Toilet talk: How coffee keeps us going

By Nikki Cutler contact

- Last updated on GMT

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Coffee keeps our bowels moving by suppressing gut bacteria and increasing muscle motility, regardless of caffeine content, according to new research from Texas.

According to the preliminary results of a rat study presented at Digestive Disease Week (DDW) 2019, coffee suppresses bacteria and increases muscle motility, regardless of caffeine content.

"When rats were treated with coffee for three days, the ability of the muscles in the small intestine to contract appeared to increase,"​ said Xuan-Zheng Shi, Ph.D., lead author of the study and associate professor in internal medicine University of Texas Medical Branch, Galveston. "Interestingly, these effects are caffeine-independent, because caffeine-free coffee had similar effects as regular coffee."

Researchers examined changes to bacteria when faecal matter was exposed to coffee in a petri dish, and by studying the composition of faeces after rats ingested differing concentrations of coffee over three days.

The study also documented changes to smooth muscles in the intestine and colon, and the response of those muscles when exposed directly to coffee.

The study found that growth of bacteria and other microbes in faecal matter in a petri dish was suppressed with a solution of 1.5% coffee, and growth of microbes was even lower with a 3% solution of coffee. Decaffeinated coffee had a similar effect on the microbiome.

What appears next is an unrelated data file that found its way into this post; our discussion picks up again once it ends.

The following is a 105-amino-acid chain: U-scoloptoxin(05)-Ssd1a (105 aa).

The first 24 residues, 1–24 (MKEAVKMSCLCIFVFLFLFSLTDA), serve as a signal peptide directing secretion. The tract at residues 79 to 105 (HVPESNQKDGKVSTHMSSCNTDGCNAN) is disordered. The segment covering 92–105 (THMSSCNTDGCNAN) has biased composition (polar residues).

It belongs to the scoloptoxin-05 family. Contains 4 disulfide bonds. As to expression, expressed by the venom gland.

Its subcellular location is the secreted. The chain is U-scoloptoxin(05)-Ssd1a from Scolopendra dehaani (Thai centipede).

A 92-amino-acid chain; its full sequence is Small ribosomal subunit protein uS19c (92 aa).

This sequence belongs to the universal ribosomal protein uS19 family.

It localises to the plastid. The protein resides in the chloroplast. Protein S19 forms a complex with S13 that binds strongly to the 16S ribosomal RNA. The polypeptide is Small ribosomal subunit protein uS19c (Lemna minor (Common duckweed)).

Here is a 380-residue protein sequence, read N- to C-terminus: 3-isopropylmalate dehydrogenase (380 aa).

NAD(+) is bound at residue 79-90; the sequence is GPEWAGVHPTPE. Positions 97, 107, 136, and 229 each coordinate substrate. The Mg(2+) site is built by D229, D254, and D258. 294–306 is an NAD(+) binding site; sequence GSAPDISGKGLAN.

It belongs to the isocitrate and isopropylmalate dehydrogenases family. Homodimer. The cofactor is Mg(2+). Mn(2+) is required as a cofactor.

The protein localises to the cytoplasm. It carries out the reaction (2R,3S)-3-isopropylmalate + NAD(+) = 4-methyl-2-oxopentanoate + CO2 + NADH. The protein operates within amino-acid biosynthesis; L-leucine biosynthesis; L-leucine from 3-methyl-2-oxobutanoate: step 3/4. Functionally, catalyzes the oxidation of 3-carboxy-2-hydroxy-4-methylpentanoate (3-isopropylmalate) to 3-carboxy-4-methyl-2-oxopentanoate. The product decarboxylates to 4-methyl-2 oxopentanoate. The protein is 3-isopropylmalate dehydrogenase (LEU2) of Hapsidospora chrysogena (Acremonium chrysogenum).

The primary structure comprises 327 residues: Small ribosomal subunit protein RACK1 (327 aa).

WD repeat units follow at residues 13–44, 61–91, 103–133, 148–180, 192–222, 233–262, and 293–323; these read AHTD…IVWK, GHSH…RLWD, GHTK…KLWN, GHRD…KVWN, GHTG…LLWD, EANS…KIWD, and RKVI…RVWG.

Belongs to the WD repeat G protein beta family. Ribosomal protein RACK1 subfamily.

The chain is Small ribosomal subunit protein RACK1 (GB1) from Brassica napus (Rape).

After the rats were fed coffee for three days, the overall bacteria counts in their faeces were decreased, but researchers said more research is needed to determine whether these changes favour firmicutes, considered "good" bacteria, or enterobacteria, which are regarded as negative.

Muscles in the lower intestines and colons of the rats showed increased ability to contract after a period of coffee ingestion, and coffee stimulated contractions of the small intestine and colon when muscle tissues were exposed to coffee directly in the lab.

Shi and his team are not saying that coffee’s effects on the gut are definitely working through the microbiome but these results support the need for additional clinical research to determine whether coffee drinking might be an effective treatment for post-operative constipation, or ileus, in which the intestines quit working after abdominal surgery.

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